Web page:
The Wi-Fi Alliance has announced a new low power, long range Wi-Fi standard called 'HaLow' that is designed for smart home applications, connected cars, health care, and industrial and smart city environments.

HaLow, which is also known as IEEE 802.11ah, uses the 900 MHz band to deliver Wi-Fi signals further and with greater wall penetrating power than other forms of the technology. The Wi-Fi Alliance says that HaLow achieves nearly twice the range of 802.11n and ac, which uses both the 2.4 GHz and 5.0 GHz bands.

802.11ah also has the advantage of using less power to both transmit and receive, making the standard more applicable to low-power applications like smart home sensors and wearables. A single HaLow access point will be capable of connecting to thousands of devices as well.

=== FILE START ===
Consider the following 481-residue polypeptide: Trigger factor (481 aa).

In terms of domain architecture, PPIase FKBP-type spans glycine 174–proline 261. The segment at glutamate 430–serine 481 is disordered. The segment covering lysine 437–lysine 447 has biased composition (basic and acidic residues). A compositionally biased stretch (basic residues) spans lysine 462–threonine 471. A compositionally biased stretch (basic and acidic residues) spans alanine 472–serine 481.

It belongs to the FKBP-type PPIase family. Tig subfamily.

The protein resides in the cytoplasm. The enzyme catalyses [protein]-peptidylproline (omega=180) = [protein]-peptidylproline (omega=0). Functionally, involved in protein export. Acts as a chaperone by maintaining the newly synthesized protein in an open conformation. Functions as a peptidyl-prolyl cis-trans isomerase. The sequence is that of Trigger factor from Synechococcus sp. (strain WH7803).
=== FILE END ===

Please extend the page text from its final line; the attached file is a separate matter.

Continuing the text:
Where HaLow won't be as good as other forms of Wi-Fi is in bandwidth, which is due to the use of lower-frequency spectrum. However most devices that support 802.11ah will also be compatible with other Wi-Fi technology, allowing them to use the 2.4 and 5.0 GHz bands for increased performance where necessary.

With the HaLow standard now complete and approved by the Wi-Fi Alliance, it won't be too long until we see routers and devices that support the technology. Many embedded devices currently use Bluetooth and other low-power standards for connectivity, but the long-range nature of HaLow might convince engineers to make the switch.